Taste it! Maybe you like cranberries – add some more. Maybe you need more protein, add more walnuts. This meal was super inexpensive. Brussel sprouts are in season, cooked carrots are a popular fall dish, and most of the ingredients can be found in the large buckets at stores like Whole Foods – making sure you don’t waste or buy too much of anything. This is especially nice when living in a studio, where space is an issue. I love learning new recipes and making them my own. Like I mentioned in the last post, I think this will pair nicely with the curried carrot soup. I’m going to eat it warm, but it might also be nice cold. With the curried soup and the dressing on the millet, it would be interesting to try adding pan fried tofu to this. maybe cooked it in the lemon and agave nectar. Anyway, hope you try and enjoy it. Also, so nice to have lunch already made to fight your Monday blues. Enjoy!


chickpea curry with cranberry almond quinoa

While I wait impatiently on Election Day, I decided to prepare my favorite Indian dish – a spicy, savory chickpea tomato based curry, and sweet delicious quinoa with cranberries and almonds. Looks pretty tasty, right? It’s not only delicious, but it’s super cheap, and super easy.

Here’s what you’ll need –

For the curry

can of chickpeas

can of chopped tomatoes – I like the fire roasted ones with garlic

a yellow onion


fresh ginger

a little olive oil – to cook the onions, garlic and ginger

turmeric – a tsp

cumin – a tsp

coriander – a tsp

cayenne pepper – to taste (I made this batch a little too spicy)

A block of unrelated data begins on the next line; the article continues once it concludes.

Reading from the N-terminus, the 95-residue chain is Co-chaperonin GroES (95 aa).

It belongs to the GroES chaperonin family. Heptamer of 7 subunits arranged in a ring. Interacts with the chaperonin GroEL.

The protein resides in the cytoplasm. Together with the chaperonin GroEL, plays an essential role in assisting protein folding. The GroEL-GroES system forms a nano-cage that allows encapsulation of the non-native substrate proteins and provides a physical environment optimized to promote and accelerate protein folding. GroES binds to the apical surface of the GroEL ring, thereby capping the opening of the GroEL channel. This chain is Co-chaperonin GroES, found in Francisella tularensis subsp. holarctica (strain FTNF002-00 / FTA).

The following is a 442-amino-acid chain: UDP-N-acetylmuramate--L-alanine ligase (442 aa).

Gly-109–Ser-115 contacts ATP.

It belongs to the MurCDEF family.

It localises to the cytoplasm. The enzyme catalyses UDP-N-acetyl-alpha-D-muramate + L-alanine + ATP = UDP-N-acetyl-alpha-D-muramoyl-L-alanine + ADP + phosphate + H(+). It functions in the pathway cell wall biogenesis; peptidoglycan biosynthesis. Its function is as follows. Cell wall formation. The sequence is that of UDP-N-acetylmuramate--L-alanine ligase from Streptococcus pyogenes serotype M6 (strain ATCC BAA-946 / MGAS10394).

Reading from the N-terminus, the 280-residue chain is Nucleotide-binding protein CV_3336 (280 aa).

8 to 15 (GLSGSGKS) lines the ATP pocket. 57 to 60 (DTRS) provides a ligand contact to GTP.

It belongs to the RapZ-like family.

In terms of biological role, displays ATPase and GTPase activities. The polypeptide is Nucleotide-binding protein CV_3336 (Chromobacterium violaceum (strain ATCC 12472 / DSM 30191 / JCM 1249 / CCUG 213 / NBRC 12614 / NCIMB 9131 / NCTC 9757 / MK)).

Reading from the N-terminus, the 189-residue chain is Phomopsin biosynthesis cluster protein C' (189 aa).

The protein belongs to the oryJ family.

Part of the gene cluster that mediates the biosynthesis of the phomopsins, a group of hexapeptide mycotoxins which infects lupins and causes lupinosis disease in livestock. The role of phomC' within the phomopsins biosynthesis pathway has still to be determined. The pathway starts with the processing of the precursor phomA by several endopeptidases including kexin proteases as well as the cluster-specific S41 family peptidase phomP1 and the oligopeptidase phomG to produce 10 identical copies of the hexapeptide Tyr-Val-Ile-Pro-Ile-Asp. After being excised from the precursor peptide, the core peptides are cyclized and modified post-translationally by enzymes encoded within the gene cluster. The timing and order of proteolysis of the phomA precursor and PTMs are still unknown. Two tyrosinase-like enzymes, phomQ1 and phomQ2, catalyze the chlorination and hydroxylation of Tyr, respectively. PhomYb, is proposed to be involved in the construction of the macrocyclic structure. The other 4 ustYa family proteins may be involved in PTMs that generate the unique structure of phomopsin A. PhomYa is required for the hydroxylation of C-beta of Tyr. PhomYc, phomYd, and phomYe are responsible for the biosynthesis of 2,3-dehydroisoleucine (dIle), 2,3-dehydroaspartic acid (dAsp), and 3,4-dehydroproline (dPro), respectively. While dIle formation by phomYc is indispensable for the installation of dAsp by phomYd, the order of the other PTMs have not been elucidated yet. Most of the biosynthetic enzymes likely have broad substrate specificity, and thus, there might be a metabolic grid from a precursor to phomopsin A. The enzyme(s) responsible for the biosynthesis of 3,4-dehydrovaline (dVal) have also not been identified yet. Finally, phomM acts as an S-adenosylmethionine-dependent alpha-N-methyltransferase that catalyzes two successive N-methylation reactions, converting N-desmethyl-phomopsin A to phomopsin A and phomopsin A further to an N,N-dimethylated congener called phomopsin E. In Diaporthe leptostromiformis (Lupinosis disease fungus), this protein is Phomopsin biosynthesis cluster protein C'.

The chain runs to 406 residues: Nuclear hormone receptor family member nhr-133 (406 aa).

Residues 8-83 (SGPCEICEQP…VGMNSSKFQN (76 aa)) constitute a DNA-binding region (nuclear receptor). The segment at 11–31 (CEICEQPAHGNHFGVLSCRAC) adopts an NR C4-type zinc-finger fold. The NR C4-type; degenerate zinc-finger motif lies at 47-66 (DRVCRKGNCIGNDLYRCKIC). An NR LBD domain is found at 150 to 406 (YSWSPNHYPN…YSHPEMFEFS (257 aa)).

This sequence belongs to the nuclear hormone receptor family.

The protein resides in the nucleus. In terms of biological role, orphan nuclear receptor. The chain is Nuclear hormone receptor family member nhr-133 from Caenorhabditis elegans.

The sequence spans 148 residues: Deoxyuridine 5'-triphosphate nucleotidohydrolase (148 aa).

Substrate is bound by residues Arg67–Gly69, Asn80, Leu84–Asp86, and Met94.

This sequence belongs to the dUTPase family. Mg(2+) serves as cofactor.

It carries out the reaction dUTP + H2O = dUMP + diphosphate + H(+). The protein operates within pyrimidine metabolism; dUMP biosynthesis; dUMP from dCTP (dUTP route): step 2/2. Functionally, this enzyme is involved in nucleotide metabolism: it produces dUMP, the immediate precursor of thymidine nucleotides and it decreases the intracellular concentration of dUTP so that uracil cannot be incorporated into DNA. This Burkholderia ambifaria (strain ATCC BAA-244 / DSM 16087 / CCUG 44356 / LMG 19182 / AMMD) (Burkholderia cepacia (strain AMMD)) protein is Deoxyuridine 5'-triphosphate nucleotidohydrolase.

garam masala – on top, after it’s cooked

veggie broth – two cups, maybe three depending on how long you cook

For the quinoa

two cups veggie broth

one cup quinoa

handful of cranberries – I prefer to unsweetened ones, but they are sometimes difficult to find

1/4 cup slivered almonds

cinnamon stick

couple bay leaves


Give yourself about 30-45 minutes to cook. First start on the curry. Chop up the onion, garlic and grate the ginger. Add all of it to a pan with a couple tablespoons of olive oil. Cook it up til the onions soften. About 10 minutes.


Next, and this is the tricky part, open up the cans of tomatoes and chickpeas. Pour em in. Add the veggie broth. Then add the turmeric, coriander, cayenne pepper, and cumin. Stir it up. Ha – I told you, this is a super simple and inexpensive meal. Initially the spices cost a bit, but they last forever.


Cover and stir occasionally. After reaching a boil, turn down the heat, and let it simmer for about 35 minutes. In about 20 mins, start the quinoa. Add the veggie broth, quinoa, cranberries, almonds, cinnamon stick, and bay leaves. Reach a boil, then cover and simmer for about 15 minutes – until the broth is gone, and the quinoa has a white rind around the grain.


A couple notes – I didn’t have cranberries this time, so I substituted currants instead. Turned out ok, but wasn’t as sweet. In fact I added a little Raw Stevia to balance out the cayenne pepper I overdid. I think I’m trippin over the election. In addition, I totally forgot to add the veggie broth to the curry. Fail. It dried up super quick, and the chickpeas weren’t as soft as they should’ve been – it also didn’t take a lot of time for the curry to cook. Kinda gross. So I added a little broth and let it simmer a little more. Much better. I’ve seriously made this dish half a dozen times, and today I screw it up.